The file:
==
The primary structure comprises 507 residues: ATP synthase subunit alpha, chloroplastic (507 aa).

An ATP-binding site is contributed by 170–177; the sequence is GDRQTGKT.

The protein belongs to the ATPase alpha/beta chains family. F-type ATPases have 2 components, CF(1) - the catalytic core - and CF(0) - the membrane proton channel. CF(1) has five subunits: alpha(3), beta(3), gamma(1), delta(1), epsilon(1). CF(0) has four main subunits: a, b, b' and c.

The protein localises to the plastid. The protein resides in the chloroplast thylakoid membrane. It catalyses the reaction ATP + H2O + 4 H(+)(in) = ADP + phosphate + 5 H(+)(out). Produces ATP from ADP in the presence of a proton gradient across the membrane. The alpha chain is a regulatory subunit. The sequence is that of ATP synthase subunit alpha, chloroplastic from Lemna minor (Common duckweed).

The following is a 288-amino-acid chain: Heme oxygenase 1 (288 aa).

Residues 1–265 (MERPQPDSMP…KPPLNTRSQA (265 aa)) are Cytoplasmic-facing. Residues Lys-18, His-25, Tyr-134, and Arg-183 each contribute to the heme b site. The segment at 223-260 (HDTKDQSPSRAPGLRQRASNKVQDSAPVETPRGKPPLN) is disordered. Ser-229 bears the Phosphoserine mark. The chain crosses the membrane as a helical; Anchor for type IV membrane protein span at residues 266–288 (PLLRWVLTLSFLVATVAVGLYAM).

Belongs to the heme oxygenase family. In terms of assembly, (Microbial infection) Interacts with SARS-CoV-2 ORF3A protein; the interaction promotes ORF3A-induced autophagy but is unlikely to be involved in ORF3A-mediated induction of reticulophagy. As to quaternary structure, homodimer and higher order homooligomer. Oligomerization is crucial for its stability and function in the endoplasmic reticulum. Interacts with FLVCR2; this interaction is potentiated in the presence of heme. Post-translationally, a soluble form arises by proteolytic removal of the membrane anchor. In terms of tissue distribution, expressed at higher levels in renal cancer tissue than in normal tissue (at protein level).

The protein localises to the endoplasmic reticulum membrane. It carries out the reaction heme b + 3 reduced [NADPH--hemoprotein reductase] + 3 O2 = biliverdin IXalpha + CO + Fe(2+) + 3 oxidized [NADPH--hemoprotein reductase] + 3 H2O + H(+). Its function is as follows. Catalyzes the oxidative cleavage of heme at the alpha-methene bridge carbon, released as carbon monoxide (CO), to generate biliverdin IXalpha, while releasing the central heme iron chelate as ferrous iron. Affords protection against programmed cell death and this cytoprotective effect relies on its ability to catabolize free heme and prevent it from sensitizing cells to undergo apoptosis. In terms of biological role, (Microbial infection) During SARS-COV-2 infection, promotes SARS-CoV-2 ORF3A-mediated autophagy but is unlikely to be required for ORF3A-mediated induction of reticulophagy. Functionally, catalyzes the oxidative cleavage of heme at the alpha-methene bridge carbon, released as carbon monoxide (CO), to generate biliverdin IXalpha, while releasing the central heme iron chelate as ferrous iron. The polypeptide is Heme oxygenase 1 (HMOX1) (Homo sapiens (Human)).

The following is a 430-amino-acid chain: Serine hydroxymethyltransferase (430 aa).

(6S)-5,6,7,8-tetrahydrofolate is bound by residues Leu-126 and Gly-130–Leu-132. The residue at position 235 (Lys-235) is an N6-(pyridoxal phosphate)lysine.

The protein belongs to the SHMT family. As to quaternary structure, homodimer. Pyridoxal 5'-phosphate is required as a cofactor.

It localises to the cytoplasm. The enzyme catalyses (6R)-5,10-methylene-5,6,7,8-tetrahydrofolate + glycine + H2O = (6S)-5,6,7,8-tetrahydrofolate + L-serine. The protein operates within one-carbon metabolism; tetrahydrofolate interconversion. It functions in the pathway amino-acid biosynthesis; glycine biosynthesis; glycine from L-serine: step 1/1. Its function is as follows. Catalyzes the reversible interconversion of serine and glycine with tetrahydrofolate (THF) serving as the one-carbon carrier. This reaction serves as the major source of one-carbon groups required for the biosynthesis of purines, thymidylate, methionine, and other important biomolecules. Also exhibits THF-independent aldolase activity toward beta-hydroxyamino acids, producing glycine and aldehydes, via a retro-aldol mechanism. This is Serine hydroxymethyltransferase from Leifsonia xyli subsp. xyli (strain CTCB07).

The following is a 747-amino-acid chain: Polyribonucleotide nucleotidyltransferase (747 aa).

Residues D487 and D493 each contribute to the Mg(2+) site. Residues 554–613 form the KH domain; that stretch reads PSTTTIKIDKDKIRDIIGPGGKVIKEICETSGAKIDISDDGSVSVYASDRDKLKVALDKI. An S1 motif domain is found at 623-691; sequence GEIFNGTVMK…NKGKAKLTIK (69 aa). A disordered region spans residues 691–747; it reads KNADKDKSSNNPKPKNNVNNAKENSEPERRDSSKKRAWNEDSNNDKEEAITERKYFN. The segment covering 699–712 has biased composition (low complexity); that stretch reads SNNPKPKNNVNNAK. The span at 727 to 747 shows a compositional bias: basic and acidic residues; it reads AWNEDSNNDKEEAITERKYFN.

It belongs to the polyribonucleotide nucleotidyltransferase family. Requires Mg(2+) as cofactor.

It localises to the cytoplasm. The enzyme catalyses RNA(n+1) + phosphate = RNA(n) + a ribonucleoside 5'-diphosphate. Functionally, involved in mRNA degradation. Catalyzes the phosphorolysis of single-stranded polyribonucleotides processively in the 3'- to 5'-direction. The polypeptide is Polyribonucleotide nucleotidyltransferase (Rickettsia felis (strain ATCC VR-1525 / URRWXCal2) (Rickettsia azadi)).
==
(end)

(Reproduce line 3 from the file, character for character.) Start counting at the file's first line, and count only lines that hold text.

The protein belongs to the ATPase alpha/beta chains family. F-type ATPases have 2 components, CF(1) - the catalytic core - and CF(0) - the membrane proton channel. CF(1) has five subunits: alpha(3), beta(3), gamma(1), delta(1), epsilon(1). CF(0) has four main subunits: a, b, b' and c.